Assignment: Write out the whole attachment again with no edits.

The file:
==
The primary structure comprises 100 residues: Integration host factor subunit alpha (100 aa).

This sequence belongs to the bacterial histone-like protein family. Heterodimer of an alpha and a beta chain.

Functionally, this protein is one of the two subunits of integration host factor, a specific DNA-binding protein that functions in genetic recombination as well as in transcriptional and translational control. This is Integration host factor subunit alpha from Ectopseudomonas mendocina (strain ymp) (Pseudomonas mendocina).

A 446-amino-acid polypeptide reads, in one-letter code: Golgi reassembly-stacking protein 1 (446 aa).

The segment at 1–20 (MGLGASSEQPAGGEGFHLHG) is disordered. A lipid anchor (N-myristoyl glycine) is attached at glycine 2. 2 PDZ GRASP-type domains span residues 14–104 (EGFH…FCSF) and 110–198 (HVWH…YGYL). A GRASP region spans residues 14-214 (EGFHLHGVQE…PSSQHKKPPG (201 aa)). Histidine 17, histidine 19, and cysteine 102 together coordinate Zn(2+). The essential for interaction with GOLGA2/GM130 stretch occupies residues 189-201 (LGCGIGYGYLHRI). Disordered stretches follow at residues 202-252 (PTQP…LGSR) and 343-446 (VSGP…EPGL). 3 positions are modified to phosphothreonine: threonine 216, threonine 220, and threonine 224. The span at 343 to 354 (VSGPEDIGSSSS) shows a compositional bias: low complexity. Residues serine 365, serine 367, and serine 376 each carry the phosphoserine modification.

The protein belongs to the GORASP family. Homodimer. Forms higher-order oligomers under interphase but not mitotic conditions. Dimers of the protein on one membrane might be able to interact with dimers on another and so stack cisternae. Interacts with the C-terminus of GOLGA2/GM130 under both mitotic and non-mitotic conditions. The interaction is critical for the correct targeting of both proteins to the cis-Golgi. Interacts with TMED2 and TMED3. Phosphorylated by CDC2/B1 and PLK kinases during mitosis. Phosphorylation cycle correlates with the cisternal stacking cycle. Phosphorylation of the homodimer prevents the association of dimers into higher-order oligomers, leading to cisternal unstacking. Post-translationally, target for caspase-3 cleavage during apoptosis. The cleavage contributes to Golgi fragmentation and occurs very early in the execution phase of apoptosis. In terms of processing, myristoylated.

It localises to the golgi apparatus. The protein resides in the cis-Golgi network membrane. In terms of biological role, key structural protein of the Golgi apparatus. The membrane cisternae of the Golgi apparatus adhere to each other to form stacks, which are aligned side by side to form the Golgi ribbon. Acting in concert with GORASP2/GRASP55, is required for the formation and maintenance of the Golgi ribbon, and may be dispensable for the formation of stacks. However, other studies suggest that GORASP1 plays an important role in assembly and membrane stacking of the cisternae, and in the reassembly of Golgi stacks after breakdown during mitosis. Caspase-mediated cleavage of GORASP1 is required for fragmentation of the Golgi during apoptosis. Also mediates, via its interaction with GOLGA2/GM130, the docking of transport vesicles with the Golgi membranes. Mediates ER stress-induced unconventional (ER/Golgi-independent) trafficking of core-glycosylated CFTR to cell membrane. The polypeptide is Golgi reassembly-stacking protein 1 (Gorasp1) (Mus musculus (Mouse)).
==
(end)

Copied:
The primary structure comprises 100 residues: Integration host factor subunit alpha (100 aa).

This sequence belongs to the bacterial histone-like protein family. Heterodimer of an alpha and a beta chain.

Functionally, this protein is one of the two subunits of integration host factor, a specific DNA-binding protein that functions in genetic recombination as well as in transcriptional and translational control. This is Integration host factor subunit alpha from Ectopseudomonas mendocina (strain ymp) (Pseudomonas mendocina).

A 446-amino-acid polypeptide reads, in one-letter code: Golgi reassembly-stacking protein 1 (446 aa).

The segment at 1–20 (MGLGASSEQPAGGEGFHLHG) is disordered. A lipid anchor (N-myristoyl glycine) is attached at glycine 2. 2 PDZ GRASP-type domains span residues 14–104 (EGFH…FCSF) and 110–198 (HVWH…YGYL). A GRASP region spans residues 14-214 (EGFHLHGVQE…PSSQHKKPPG (201 aa)). Histidine 17, histidine 19, and cysteine 102 together coordinate Zn(2+). The essential for interaction with GOLGA2/GM130 stretch occupies residues 189-201 (LGCGIGYGYLHRI). Disordered stretches follow at residues 202-252 (PTQP…LGSR) and 343-446 (VSGP…EPGL). 3 positions are modified to phosphothreonine: threonine 216, threonine 220, and threonine 224. The span at 343 to 354 (VSGPEDIGSSSS) shows a compositional bias: low complexity. Residues serine 365, serine 367, and serine 376 each carry the phosphoserine modification.

The protein belongs to the GORASP family. Homodimer. Forms higher-order oligomers under interphase but not mitotic conditions. Dimers of the protein on one membrane might be able to interact with dimers on another and so stack cisternae. Interacts with the C-terminus of GOLGA2/GM130 under both mitotic and non-mitotic conditions. The interaction is critical for the correct targeting of both proteins to the cis-Golgi. Interacts with TMED2 and TMED3. Phosphorylated by CDC2/B1 and PLK kinases during mitosis. Phosphorylation cycle correlates with the cisternal stacking cycle. Phosphorylation of the homodimer prevents the association of dimers into higher-order oligomers, leading to cisternal unstacking. Post-translationally, target for caspase-3 cleavage during apoptosis. The cleavage contributes to Golgi fragmentation and occurs very early in the execution phase of apoptosis. In terms of processing, myristoylated.

It localises to the golgi apparatus. The protein resides in the cis-Golgi network membrane. In terms of biological role, key structural protein of the Golgi apparatus. The membrane cisternae of the Golgi apparatus adhere to each other to form stacks, which are aligned side by side to form the Golgi ribbon. Acting in concert with GORASP2/GRASP55, is required for the formation and maintenance of the Golgi ribbon, and may be dispensable for the formation of stacks. However, other studies suggest that GORASP1 plays an important role in assembly and membrane stacking of the cisternae, and in the reassembly of Golgi stacks after breakdown during mitosis. Caspase-mediated cleavage of GORASP1 is required for fragmentation of the Golgi during apoptosis. Also mediates, via its interaction with GOLGA2/GM130, the docking of transport vesicles with the Golgi membranes. Mediates ER stress-induced unconventional (ER/Golgi-independent) trafficking of core-glycosylated CFTR to cell membrane. The polypeptide is Golgi reassembly-stacking protein 1 (Gorasp1) (Mus musculus (Mouse)).